After school today I picked up the three youngest from my mom’s. Everett was asleep in his carseat, his chubby thighs busting out of his “future Moline maroon” onesie. Mae was all boogers and blue eyes. Ellie did not want to pick up the big kids; she was in need of a nap (understatement).
I heaved one carseat up into the truckster (hoist-swing-plop), and my mom heaved up the other (host-swing-plop.) The windows were down and the wind blew Ellie’s curls as we drove to the big kids’ school. We pulled into our corner spot and I hoisted more babies. Ellie ran ahead of me through the mud and the grass, close to the sidewalk but not on it. She had a minnie-mouse shirt and red leggings and rosy cheeks.
I talked with another mom about the weather and the upcoming fun fair and waved to Sophie as she requested to be dismissed. She bounded over to me, and I asked her how her day was. She said “good” and quickly found Ellie flying on her belly on the swings. Cohen burst through the doors after the second bell, flying at top speed, running at me and nearly through me. We found our neighbor and I led the small child-entourage back to the car. Ellie quickly entered full melt-down mode, upset that she wanted to sit in the middle seat, and refusing to let anyone buckle her except me. She screamed and she screamed and I sang “There’s NO business like SHOW business” (because why not?)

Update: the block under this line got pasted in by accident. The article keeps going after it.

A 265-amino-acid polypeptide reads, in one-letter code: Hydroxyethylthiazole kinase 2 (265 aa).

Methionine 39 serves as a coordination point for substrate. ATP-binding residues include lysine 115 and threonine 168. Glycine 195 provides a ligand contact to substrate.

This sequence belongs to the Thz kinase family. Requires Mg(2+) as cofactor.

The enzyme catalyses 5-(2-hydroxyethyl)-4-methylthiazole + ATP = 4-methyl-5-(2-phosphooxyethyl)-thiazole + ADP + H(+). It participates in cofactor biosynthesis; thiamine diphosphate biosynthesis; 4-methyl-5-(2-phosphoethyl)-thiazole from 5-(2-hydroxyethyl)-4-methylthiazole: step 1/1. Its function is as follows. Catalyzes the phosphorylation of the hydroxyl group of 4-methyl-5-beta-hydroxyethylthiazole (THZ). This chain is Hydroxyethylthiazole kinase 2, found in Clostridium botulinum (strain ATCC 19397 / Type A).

I spied the gray of the mini-van in our driveway and I could breathe a little bit more because the gray meant Jacob was home a few minutes early and he could cover the remaining hoisting of carseats. (Hoist- swing-plop-hoist-swing-plop.) Jacob chased Ellie in a circle around the house, limping and stiff-necked from pitching in Cohen’s baseball game last night. He hobbled around and around as she darted this way and that, always just out of his reach. “You should have seen it,” (he would recount to me later, shaking his head.) Ellie fell asleep on me, her arms clasped tightly around my neck.
As she slept, I watched Cohen jump rope in the family room; he would try again and again, only taking a quick break to eat a left-over piece of birthday cake. Everett pushed the door of the play pen open-and-shut, open-and-shut, and as he stood there marveling at the notion of a swinging gate, I marveled at the girth of his calves. Once Ellie was officially asleep, I tested Cohen’s jumprope outside because I’ve always enjoyed jumping.
We made Everett and Mae laugh while we waited for dinner.
We ate tacos while Ellie slept and I asked Cohen if he had found his lost library book. He said “yes” (pause) “in the garage” (longer pause) “on the toilet.” And we laughed, because where else but here would that be true– really? (It’s true!) Jacob gave the babies baths and I filled out fun fair forms, and math workbook forms, and reading club forms (I was DOMinating those forms) and felt productive until I saw the war-torn state of the kids bedrooms and I just threw in the towel.
Ellie woke up from her nap and ate cheese sandwiches and I read Horrible Harry, and Henry and Mudge, and Magic Tree House (a good line-up, I must say.) I sang “busy day” to Ellie (half an hour ago) and she is still singing right now. Everybody’s up.
We’re awake on this evening at the end of this afternoon, which could really be any afternoon– an afternoon that in a hundred ways will repeat itself, but will never be quite the same again.